Tuesday, July 8, 2014

In a tech savvy world, adults must improvise if their message is to be heard by youth.

Whatever young people think, they are usually unable to organize a piss up in a brewery, unless they have received a better education than the state sector currently provides. It is therefore the duty of the adults to take charge of the projects that benefit the youth, but make the youth feel that it is them that are running the show.

This is an important point. Left to the youth, nothing will ever get done! Adult supervision, encouragement and participation is necessary to give that added sense of urgency to the task. The education system has NOT taught the necessary discipline and self-motivation in organizing and carrying out projects and tasks successfully.

It is how adults communicate with young people that is at stake. Often young people are VERY suspicious when dealing with adult promises to help. Therefore the intentions must be clearly laid out. Some psychological knowledge in dealing with this aspect is helpful, so as to gain maximum impact especially in a program designed to help the youth.

The psychology of the youth of today also must be understood, so that the adults designing workshops such as leadership development programs, understand the fluid nature of acceptances to attend. Whilst my word may be my bond and if I say I will attend, I mean it. A young person in Sri Lanka on the other hand, may acknowledge that they will come, but in the end, if there is a more enticing offer, this promise will be conveniently forgotten.

It is therefore important that the invitation itself is sufficiently enticing to require their presence at “a must be at event!” These are all considerations that must be taken account of when planning any youth related event.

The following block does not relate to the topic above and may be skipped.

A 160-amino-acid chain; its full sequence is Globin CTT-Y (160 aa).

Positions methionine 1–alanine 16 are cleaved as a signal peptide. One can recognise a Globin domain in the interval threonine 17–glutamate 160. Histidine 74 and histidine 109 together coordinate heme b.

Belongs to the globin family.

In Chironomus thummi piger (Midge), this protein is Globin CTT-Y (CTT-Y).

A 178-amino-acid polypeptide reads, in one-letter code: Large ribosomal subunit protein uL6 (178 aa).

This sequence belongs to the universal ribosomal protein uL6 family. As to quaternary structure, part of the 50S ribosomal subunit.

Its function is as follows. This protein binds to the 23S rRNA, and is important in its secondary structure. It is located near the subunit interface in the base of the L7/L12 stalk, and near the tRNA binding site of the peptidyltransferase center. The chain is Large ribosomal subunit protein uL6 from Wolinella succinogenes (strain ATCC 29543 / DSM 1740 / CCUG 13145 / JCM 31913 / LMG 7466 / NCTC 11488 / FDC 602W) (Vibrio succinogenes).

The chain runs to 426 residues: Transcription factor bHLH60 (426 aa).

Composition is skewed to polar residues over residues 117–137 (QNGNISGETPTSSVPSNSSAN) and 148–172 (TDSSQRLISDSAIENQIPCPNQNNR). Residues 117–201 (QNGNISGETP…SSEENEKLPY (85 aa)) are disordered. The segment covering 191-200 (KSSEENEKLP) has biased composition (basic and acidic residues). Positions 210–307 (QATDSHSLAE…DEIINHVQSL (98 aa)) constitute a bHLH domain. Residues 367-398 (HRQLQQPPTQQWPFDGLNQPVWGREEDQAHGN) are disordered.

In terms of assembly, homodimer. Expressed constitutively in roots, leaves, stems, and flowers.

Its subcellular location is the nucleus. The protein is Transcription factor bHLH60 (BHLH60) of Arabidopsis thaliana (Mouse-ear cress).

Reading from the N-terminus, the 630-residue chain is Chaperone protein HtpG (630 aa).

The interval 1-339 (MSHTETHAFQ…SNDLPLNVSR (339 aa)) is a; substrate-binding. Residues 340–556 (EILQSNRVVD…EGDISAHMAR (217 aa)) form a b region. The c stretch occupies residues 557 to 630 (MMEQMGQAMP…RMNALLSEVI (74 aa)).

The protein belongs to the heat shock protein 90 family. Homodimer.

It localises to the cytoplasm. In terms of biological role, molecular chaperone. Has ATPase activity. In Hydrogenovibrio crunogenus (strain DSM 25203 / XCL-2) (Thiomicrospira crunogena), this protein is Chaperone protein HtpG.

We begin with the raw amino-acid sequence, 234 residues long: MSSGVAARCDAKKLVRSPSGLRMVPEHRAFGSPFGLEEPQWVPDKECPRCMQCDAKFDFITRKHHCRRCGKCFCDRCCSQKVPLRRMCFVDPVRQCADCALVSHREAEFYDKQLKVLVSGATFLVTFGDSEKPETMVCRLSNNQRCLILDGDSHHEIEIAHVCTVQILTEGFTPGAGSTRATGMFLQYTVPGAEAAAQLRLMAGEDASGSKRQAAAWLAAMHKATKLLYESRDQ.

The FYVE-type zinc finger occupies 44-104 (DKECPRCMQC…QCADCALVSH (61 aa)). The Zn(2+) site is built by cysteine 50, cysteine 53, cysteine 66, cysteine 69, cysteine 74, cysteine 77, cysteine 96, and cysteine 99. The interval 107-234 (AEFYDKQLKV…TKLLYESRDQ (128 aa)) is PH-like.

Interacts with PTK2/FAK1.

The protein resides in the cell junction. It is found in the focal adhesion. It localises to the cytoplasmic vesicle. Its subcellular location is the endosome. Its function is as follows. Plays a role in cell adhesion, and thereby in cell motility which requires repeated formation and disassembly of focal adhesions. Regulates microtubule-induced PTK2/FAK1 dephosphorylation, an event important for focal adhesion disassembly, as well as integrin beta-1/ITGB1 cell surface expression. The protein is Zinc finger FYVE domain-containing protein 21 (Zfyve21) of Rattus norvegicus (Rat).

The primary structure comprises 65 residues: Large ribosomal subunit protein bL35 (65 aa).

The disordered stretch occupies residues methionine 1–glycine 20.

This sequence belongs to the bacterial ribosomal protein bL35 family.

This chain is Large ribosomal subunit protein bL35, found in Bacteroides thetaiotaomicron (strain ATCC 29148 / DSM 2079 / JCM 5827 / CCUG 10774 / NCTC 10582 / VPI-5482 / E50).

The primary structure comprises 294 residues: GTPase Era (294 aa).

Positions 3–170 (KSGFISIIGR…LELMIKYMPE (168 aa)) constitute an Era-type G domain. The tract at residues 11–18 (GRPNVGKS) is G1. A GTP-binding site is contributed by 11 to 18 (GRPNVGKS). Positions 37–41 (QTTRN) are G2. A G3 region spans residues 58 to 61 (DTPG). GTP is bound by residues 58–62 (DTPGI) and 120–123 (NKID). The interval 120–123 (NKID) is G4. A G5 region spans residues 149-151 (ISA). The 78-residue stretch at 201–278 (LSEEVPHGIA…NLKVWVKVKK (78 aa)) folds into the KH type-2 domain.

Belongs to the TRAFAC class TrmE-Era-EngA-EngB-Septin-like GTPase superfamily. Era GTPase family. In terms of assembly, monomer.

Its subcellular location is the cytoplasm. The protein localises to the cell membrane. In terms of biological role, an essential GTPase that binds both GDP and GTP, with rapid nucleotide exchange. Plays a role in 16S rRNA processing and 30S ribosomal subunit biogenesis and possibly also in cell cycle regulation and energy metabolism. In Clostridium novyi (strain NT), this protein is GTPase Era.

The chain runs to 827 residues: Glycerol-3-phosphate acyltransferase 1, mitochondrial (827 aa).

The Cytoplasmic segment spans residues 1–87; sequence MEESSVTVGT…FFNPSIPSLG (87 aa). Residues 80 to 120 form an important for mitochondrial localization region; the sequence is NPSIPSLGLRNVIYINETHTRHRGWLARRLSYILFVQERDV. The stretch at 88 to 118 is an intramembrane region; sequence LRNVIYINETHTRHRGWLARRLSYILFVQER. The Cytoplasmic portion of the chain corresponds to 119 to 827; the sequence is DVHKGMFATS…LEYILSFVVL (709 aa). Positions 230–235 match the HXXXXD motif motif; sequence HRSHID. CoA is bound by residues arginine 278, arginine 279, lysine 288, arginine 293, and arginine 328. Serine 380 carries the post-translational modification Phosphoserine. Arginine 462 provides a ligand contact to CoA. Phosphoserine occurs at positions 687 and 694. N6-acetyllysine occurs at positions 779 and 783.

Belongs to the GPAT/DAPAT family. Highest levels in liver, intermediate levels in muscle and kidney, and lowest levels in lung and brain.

Of course there are the set piece events that will generate automatic interest, such as musicals, as the people are starved for entertainment of this nature, but when that is not the objective, why indulge in extravagance, when a different approach at far less expense may achieve the same or a more focused objective.

The youth will engage in something if direct and perceived benefit. The Nil Balakaya is making promises of employment if one is with them in the long haul, and that is a good enough reason for people to be with them, as long as that promise still holds true! That is what I mean about a direct benefit of belonging! 

1 comment:

Anonymous said...

to promise people things is a recipe for disappointment. statements must be realistic in order to avoid disillusionment and disappointment. perhaps the fact that youth are not honest in their intentions (in your example to attend a seminar) is demonstrative of this culture of promising things with no intention of delivering, which they may have learned from elsewhere. a great change in the culture must take place in order to modernize it, and that starts with the youth.